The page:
October 7, 2014
Civil forfeiture was authorized in 1988 and represents one of the most blatant assaults on private property rights today. Under civil forfeiture, police can seize your home, car, cash or other property without charging you with a crime. All the police need is the mere suspicion that your property may have some connection to criminal activity. You can forget about being innocent until proven guilty because with civil forfeiture, your property is guilty until you prove it innocent.
So, where does the money go? Most law enforcement agencies keep 90 percent or more of the profits from assets they seize. In 2011, The Justice Department raked in $1.8 billion in assets, and gave away nearly half a billion dollars to local police departments. According to a report by Forbes, "This money may be used for better equipment, nicer offices, newer vehicles, trips to law enforcement conventions and, in states like Texas, even police salaries."
According to the government, "Many criminals are motivated by greed and the acquisition of material goods, therefore, the ability of the government to forfeit property connected with criminal activity can be an effective law enforcement tool by reducing the incentive for illegal conduct." The sentence should read: "Many cops and government officials are motivated by greed and the acquisition of material goods, therefore, the ability of the government to steal property connected with criminal activity can be an effective law enforcement tool to dramatically increase their own salaries."
Russ Caswell, a 72 year old business owner from Massachusetts, learned the perils of civil forfeiture when the government seized his entire business, a motel worth nearly $2 million, without so much as a warning. Caswell states, “I’ve never been charged with any crime in my whole life. As I learned firsthand though, the government has the power to seize property if it’s linked to a crime even if the owners are completely innocent.”
The Drug Enforcement Administration seized Caswell's motel under civil property forfeiture regulations because the agency claimed illegal activity was taking place at the establishment. However, to back this claim the government pointed to a mere 15 arrests out of more than 200,000 rooms rented during the last 14 years by the Caswells. A DEA agent revealed to Caswell that their process included seeking out places that were linked to drug arrests, but they would only try to seize properties that had at least $50,000 in equity. Caswell said, “It was like a light went off. Now I get what this is about and it’s not about drugs at all. It’s about stealing people’s property.”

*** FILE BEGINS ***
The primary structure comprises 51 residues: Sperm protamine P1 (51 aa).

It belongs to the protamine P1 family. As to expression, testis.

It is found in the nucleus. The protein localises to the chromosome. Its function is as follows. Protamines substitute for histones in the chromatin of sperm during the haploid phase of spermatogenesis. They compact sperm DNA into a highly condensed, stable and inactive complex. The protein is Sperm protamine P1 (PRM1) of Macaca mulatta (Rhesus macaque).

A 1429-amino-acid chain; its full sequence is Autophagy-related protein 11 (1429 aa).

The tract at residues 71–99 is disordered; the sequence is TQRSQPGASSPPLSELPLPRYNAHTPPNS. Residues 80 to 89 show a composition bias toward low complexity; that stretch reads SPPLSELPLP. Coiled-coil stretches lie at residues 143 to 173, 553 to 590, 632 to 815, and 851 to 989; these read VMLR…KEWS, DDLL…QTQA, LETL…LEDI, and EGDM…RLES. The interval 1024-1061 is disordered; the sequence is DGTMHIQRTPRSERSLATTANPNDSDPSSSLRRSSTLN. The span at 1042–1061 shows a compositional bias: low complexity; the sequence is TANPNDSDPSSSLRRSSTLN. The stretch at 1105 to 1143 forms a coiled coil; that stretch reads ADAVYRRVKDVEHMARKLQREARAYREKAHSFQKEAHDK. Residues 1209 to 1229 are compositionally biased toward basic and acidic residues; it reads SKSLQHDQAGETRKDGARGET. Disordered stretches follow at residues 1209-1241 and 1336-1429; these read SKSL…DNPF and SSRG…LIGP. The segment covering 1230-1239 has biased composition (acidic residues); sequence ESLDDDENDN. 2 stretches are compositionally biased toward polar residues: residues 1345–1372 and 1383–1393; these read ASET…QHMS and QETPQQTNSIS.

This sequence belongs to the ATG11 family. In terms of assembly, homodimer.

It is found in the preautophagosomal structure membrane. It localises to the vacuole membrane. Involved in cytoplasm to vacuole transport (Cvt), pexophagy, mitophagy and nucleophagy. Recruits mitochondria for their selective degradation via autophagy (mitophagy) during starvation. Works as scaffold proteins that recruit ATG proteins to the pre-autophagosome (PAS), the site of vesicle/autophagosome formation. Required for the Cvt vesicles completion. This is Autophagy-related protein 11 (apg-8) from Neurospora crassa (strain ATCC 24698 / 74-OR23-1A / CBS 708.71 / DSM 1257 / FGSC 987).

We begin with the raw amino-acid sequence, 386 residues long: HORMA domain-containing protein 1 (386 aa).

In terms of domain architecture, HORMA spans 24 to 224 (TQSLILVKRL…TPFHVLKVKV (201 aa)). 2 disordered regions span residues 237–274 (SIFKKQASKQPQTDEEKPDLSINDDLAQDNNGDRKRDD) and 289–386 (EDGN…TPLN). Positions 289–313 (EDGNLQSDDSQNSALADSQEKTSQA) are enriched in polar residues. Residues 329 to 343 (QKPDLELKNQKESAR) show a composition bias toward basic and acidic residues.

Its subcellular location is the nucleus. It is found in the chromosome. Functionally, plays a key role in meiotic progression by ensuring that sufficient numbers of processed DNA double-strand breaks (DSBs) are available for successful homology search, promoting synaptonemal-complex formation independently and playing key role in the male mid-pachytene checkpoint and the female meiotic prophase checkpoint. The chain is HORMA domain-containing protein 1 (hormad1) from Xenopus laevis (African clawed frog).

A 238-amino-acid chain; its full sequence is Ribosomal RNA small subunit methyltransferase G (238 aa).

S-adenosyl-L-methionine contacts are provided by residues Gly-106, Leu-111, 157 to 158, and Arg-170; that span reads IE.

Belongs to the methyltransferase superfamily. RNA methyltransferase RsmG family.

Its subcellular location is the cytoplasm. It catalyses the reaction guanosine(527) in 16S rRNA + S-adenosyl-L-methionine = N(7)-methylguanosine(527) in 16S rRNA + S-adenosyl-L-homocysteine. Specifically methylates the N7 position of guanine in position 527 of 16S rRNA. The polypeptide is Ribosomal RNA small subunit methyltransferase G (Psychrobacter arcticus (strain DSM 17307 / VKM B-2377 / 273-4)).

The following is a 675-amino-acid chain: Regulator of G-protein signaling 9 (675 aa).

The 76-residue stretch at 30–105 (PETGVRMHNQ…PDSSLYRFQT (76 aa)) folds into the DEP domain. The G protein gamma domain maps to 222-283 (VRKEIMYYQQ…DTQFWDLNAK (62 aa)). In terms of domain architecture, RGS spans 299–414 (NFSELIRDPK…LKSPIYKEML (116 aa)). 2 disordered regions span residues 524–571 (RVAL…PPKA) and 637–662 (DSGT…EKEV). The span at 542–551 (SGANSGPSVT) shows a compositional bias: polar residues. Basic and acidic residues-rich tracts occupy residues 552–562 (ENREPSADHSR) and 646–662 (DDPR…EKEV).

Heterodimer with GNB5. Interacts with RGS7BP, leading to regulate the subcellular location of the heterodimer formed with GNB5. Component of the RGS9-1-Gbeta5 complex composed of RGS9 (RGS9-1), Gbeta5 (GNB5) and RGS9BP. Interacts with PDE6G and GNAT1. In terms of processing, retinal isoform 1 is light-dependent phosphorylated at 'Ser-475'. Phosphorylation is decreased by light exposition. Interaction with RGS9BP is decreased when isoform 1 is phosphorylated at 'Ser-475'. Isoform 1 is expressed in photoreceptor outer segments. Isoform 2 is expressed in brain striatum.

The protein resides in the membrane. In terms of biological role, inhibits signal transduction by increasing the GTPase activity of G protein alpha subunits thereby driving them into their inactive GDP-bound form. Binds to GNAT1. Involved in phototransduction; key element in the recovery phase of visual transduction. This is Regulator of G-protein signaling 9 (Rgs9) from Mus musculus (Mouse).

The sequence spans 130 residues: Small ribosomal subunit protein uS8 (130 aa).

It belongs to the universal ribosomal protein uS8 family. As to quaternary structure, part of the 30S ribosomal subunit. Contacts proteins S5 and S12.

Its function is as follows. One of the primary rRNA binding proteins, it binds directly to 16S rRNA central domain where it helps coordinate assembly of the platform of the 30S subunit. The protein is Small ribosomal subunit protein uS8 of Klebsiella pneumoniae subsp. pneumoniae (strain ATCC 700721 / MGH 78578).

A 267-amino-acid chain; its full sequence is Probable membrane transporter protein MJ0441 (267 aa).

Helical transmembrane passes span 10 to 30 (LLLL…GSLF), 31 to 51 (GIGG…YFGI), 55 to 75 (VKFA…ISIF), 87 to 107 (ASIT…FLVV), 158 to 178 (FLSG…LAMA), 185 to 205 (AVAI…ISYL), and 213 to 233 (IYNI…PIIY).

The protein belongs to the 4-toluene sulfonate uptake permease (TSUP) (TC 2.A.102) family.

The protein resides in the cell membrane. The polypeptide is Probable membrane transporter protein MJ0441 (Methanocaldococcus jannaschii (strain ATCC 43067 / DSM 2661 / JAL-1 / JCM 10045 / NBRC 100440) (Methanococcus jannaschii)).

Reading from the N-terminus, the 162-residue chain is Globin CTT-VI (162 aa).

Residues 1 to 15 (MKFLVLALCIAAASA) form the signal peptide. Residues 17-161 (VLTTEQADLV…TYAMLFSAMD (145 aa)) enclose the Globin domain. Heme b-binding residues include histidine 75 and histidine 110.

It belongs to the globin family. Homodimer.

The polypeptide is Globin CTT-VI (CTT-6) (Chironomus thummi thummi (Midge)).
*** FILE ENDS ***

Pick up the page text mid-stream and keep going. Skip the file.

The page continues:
The Institute for Justice, a nonprofit public-interest law firm, learned of Caswell’s case and decided to help. By the time they took the case pro bono, the Caswells had already spent nearly $100,000 in legal bills trying to keep their motel. Finally, after a long and expensive legal fight, a federal judge ruled against the government and stopped the forfeiture on Caswell's motel. The government then had to pay back nearly $1,000,000 in legal fees that were racked up during the trial.
Soon after, Caswell sold his motel claiming that even before the nightmare of a legal process came to his doorstep, he was ready to retire and take care of his ailing wife. Caswell told reporters, "The place sold for $2 million. That’s what they were after. They were after the money. To me, it’s just sickening. Here are the people who are supposed to be protecting us, and instead they’re stealing from us.”
In a time when the government not only allows but supports such unjust laws as this, it is vital to stay informed with the truth. Watch the short videos below to hear how others have been raped by civil forfeiture and learn how it could affect you.